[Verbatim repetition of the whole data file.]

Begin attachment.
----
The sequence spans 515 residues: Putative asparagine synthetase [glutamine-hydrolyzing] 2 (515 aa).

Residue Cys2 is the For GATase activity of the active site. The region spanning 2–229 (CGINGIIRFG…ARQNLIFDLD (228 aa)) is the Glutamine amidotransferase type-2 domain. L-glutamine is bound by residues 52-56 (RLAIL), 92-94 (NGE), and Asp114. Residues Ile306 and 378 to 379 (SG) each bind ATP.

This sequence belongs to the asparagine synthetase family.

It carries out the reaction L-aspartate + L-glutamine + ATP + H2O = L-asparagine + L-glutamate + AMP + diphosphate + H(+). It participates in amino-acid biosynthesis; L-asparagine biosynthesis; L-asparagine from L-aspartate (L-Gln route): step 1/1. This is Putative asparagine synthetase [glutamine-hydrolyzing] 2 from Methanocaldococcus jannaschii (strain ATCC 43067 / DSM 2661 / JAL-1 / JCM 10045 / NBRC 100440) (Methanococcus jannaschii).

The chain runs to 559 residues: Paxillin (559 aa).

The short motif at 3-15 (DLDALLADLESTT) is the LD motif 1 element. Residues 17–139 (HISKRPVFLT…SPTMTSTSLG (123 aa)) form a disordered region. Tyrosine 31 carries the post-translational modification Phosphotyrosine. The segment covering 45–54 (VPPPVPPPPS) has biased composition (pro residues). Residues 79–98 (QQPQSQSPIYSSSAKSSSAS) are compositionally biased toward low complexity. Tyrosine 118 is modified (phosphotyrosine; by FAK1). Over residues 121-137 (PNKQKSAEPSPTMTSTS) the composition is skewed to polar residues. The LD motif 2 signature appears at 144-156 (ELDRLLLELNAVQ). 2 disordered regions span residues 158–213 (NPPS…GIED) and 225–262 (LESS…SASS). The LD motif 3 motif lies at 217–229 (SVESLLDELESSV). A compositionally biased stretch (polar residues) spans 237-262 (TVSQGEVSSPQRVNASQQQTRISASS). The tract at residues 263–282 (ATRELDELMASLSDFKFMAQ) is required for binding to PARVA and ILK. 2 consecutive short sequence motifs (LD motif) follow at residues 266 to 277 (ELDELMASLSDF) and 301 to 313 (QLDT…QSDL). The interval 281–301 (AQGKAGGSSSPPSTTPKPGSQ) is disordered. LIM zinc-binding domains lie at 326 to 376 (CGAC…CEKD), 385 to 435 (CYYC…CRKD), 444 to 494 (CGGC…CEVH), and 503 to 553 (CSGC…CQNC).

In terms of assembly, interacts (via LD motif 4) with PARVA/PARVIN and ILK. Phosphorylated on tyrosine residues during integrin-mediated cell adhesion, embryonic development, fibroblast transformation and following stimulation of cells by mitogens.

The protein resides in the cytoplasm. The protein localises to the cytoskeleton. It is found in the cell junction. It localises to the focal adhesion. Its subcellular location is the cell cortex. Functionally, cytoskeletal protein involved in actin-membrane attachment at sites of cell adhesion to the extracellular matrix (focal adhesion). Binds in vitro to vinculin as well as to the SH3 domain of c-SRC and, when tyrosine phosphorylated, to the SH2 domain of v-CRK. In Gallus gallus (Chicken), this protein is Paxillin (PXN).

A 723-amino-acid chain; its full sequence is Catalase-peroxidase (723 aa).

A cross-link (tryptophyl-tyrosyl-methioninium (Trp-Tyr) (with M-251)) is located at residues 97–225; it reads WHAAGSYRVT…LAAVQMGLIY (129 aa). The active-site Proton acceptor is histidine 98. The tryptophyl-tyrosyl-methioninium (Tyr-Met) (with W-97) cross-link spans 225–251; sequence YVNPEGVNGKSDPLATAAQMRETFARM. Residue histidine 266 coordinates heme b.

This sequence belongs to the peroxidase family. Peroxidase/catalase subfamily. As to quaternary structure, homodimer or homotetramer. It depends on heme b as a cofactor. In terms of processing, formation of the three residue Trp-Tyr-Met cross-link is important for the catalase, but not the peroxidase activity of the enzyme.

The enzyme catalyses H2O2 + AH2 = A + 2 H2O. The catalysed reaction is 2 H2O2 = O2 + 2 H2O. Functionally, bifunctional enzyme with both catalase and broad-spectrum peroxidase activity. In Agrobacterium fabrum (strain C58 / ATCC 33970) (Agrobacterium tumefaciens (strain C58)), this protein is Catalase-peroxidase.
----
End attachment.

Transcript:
The sequence spans 515 residues: Putative asparagine synthetase [glutamine-hydrolyzing] 2 (515 aa).

Residue Cys2 is the For GATase activity of the active site. The region spanning 2–229 (CGINGIIRFG…ARQNLIFDLD (228 aa)) is the Glutamine amidotransferase type-2 domain. L-glutamine is bound by residues 52-56 (RLAIL), 92-94 (NGE), and Asp114. Residues Ile306 and 378 to 379 (SG) each bind ATP.

This sequence belongs to the asparagine synthetase family.

It carries out the reaction L-aspartate + L-glutamine + ATP + H2O = L-asparagine + L-glutamate + AMP + diphosphate + H(+). It participates in amino-acid biosynthesis; L-asparagine biosynthesis; L-asparagine from L-aspartate (L-Gln route): step 1/1. This is Putative asparagine synthetase [glutamine-hydrolyzing] 2 from Methanocaldococcus jannaschii (strain ATCC 43067 / DSM 2661 / JAL-1 / JCM 10045 / NBRC 100440) (Methanococcus jannaschii).

The chain runs to 559 residues: Paxillin (559 aa).

The short motif at 3-15 (DLDALLADLESTT) is the LD motif 1 element. Residues 17–139 (HISKRPVFLT…SPTMTSTSLG (123 aa)) form a disordered region. Tyrosine 31 carries the post-translational modification Phosphotyrosine. The segment covering 45–54 (VPPPVPPPPS) has biased composition (pro residues). Residues 79–98 (QQPQSQSPIYSSSAKSSSAS) are compositionally biased toward low complexity. Tyrosine 118 is modified (phosphotyrosine; by FAK1). Over residues 121-137 (PNKQKSAEPSPTMTSTS) the composition is skewed to polar residues. The LD motif 2 signature appears at 144-156 (ELDRLLLELNAVQ). 2 disordered regions span residues 158–213 (NPPS…GIED) and 225–262 (LESS…SASS). The LD motif 3 motif lies at 217–229 (SVESLLDELESSV). A compositionally biased stretch (polar residues) spans 237-262 (TVSQGEVSSPQRVNASQQQTRISASS). The tract at residues 263–282 (ATRELDELMASLSDFKFMAQ) is required for binding to PARVA and ILK. 2 consecutive short sequence motifs (LD motif) follow at residues 266 to 277 (ELDELMASLSDF) and 301 to 313 (QLDT…QSDL). The interval 281–301 (AQGKAGGSSSPPSTTPKPGSQ) is disordered. LIM zinc-binding domains lie at 326 to 376 (CGAC…CEKD), 385 to 435 (CYYC…CRKD), 444 to 494 (CGGC…CEVH), and 503 to 553 (CSGC…CQNC).

In terms of assembly, interacts (via LD motif 4) with PARVA/PARVIN and ILK. Phosphorylated on tyrosine residues during integrin-mediated cell adhesion, embryonic development, fibroblast transformation and following stimulation of cells by mitogens.

The protein resides in the cytoplasm. The protein localises to the cytoskeleton. It is found in the cell junction. It localises to the focal adhesion. Its subcellular location is the cell cortex. Functionally, cytoskeletal protein involved in actin-membrane attachment at sites of cell adhesion to the extracellular matrix (focal adhesion). Binds in vitro to vinculin as well as to the SH3 domain of c-SRC and, when tyrosine phosphorylated, to the SH2 domain of v-CRK. In Gallus gallus (Chicken), this protein is Paxillin (PXN).

A 723-amino-acid chain; its full sequence is Catalase-peroxidase (723 aa).

A cross-link (tryptophyl-tyrosyl-methioninium (Trp-Tyr) (with M-251)) is located at residues 97–225; it reads WHAAGSYRVT…LAAVQMGLIY (129 aa). The active-site Proton acceptor is histidine 98. The tryptophyl-tyrosyl-methioninium (Tyr-Met) (with W-97) cross-link spans 225–251; sequence YVNPEGVNGKSDPLATAAQMRETFARM. Residue histidine 266 coordinates heme b.

This sequence belongs to the peroxidase family. Peroxidase/catalase subfamily. As to quaternary structure, homodimer or homotetramer. It depends on heme b as a cofactor. In terms of processing, formation of the three residue Trp-Tyr-Met cross-link is important for the catalase, but not the peroxidase activity of the enzyme.

The enzyme catalyses H2O2 + AH2 = A + 2 H2O. The catalysed reaction is 2 H2O2 = O2 + 2 H2O. Functionally, bifunctional enzyme with both catalase and broad-spectrum peroxidase activity. In Agrobacterium fabrum (strain C58 / ATCC 33970) (Agrobacterium tumefaciens (strain C58)), this protein is Catalase-peroxidase.